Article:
Session – Bart Ryan
Studio – Phantom Vox, Hollywood, CA
This session was an E.P. so we only did 6 songs. Unfortunately, I can’t recall when we recorded it. It was sometime in 2010.
We had done pre-production a week before so we had the parts locked and it was a great time tracking. I should mention my esteemed colleague holding down the low end for this one. Ted Russell Kamp is a major dude and brought the thump to the proceedings. He’s a wonderfully writer and performer in his own right (and left, for that matter). So, I didn’t have to worry about THAT at all! We were lucky enough to track at Phantom Vox in Hollywood. Seth Horan was behind the board and I must say that between knowing Ted was in front of me on bass and Seth was at the controls I didn’t worry about anything. Not a thing. I didn’t even worry about a snare string breaking.
Sonically, we were really going for a nice warm, live, open sound. We close mic’d everything on the kit and then also had room mics happening which wound up getting used often. It’s always hard to limit yourself because you want to have a lot of options. But then, you wind up using what you naturally are gravitating to at that particular point in time anyway. Here’s the run down of the gear and the mics:
Drum Kit – Vintage Slingerland. Drum Mics are in (parentheses)
Bass Drum – 20×16 (AKG D112 – inside)
Tom Tom – 12×8 (Sennheiser 421)
Floor Tom – 16×16 (Sennheiser 421)
Snare Drum – various (Shure SM57 – top and Sennheiser 441 – bottom)
Hi-Hat (AKG 451)
Overheads (Neumann U47’s)
Rooms (Royer Ribbon mics)
I tried to go for a nice variety of tones. The list included:
A rare day when I only bring two snare drums and know I’ll be covered. In the Phantom Vox main room, I know that 8×14 will be killer. If I want more bite, there’s nothing better than a Black Beauty.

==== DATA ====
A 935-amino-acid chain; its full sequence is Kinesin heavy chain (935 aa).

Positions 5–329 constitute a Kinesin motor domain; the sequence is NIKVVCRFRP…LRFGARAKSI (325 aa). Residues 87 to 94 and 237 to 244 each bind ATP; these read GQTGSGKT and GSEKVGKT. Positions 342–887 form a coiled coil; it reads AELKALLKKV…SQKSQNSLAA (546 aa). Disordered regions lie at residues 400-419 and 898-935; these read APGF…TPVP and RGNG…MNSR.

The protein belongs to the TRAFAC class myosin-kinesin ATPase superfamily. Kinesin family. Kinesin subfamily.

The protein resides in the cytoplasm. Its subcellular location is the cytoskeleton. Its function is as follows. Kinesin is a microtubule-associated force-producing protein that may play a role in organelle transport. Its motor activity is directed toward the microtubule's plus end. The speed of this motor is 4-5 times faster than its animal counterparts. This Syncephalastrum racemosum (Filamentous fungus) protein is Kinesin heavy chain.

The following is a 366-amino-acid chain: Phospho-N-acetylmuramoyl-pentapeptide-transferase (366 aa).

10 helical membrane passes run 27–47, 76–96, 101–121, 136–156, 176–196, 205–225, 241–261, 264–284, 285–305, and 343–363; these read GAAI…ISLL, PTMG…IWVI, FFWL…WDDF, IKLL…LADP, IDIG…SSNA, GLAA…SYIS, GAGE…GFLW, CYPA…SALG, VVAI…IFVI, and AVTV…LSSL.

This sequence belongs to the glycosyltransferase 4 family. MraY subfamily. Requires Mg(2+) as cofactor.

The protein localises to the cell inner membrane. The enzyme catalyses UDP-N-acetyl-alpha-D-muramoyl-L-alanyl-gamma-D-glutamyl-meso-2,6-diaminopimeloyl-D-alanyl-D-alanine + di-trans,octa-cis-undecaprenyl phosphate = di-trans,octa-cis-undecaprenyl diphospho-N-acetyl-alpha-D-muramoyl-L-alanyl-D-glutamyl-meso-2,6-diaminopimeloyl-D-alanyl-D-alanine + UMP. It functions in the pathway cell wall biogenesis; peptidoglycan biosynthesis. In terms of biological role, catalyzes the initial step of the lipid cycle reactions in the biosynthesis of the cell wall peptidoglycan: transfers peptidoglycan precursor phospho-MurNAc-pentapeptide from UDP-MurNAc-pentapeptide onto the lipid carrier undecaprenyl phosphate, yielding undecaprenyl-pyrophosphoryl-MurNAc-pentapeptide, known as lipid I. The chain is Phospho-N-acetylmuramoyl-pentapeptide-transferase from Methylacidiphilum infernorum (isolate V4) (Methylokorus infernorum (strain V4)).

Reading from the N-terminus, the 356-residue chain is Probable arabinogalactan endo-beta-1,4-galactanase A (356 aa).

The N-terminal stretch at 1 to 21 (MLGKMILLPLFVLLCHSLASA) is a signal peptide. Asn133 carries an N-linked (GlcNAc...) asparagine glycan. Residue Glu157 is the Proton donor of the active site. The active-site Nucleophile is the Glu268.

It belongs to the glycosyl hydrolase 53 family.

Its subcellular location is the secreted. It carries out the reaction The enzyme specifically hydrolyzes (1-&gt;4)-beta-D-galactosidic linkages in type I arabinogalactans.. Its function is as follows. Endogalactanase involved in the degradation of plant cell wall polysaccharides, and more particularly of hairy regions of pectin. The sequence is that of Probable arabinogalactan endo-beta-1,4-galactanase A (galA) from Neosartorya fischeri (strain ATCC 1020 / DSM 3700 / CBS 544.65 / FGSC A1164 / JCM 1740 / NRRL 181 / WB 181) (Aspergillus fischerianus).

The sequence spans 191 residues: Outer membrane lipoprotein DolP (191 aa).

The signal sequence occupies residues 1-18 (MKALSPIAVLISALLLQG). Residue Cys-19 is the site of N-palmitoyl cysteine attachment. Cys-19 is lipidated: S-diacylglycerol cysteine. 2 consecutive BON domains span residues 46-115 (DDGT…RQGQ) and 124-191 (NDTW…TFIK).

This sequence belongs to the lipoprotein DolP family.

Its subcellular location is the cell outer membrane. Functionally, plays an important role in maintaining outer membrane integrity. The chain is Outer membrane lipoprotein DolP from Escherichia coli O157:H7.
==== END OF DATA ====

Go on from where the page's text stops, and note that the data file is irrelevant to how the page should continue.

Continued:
All Istanbul Agop. The list included:
22″ Limited Edition
21″ Special Edition
19″ Traditional Dark Crash
18″ Azure Crash
16″ Hi hats (Traditional Thin Top and Alchemy Sweet Bottom)
15″ Traditional Medium Hi Hats
I had Vater sticks in my hand for the proceedings (well, for all proceedings…!). I usually have Recording and 5A models in my bag as they are pretty comparable weight wise. I wound up using the 5A’s mostly as I wanted a slightly different sound coming off the drums and cymbals – one that I could get more easily with a nice acorn type of tip instead of the barrel tip on the Recording model stick.
Phantom Vox has a couple of lovely kits to choose from (one of Toss Panos’s DW kits, and a couple of old Slingerland kits – a black one and a white one) so I went with the black sparkle one (I’d say from the early 60’s). A great woody tone that mics love. The live room at Phantom Vox is full of vibe, soul, energy, and gear. It was probably about 20-25 feet wide and we were working with around 15-20 foot ceilings. So, the drums had a lot of room to open up and breathe. It was lovely! It only took about a half an hour or so to get the sounds where we wanted them… maybe an hour (we tweaked a few things along the way). Once we got sounds, it was up to me to deliver some solid performances!
We were getting things within a couple of takes. Sometimes we would do a couple of additional punches or full takes just to have some different options if Bart or Seth wanted. It is important to point out that, while you should always go for solid keeper takes and play through the whole song…the simple fact of modern recording is that you are often going to get assembled. Final takes are often stitched together from various takes. Again, this isn’t always the case but it is something you need to be aware of. I used to get bummed about it but your job is to show up and really nail the take. If you do that and the artist or producer wants to hear different things than you played off the floor, thank goodness it’s still YOUR parts that they are pulling from! You can’t think that you’re going to get chopped up… you just can’t worry about it. I’ve talked to a lot of guys about this and I’ve heard from far better than me that you have to be prepared for it.
I am happy to say that, as we listened back to each take in the main room, I don’t think any of us really felt like anything needed to get dropped in or tightened up. That’s when preparation and opportunity come together to create a wonderful thing. It’s good for the ego, but also leaves everyone in good spirits – because you’re on the same page. When that happens, the music doesn’t suffer: it just blooms.
I hope you enjoyed this latest installment! Thanks for all of your comments and thoughts. I appreciate it. Keep ’em coming!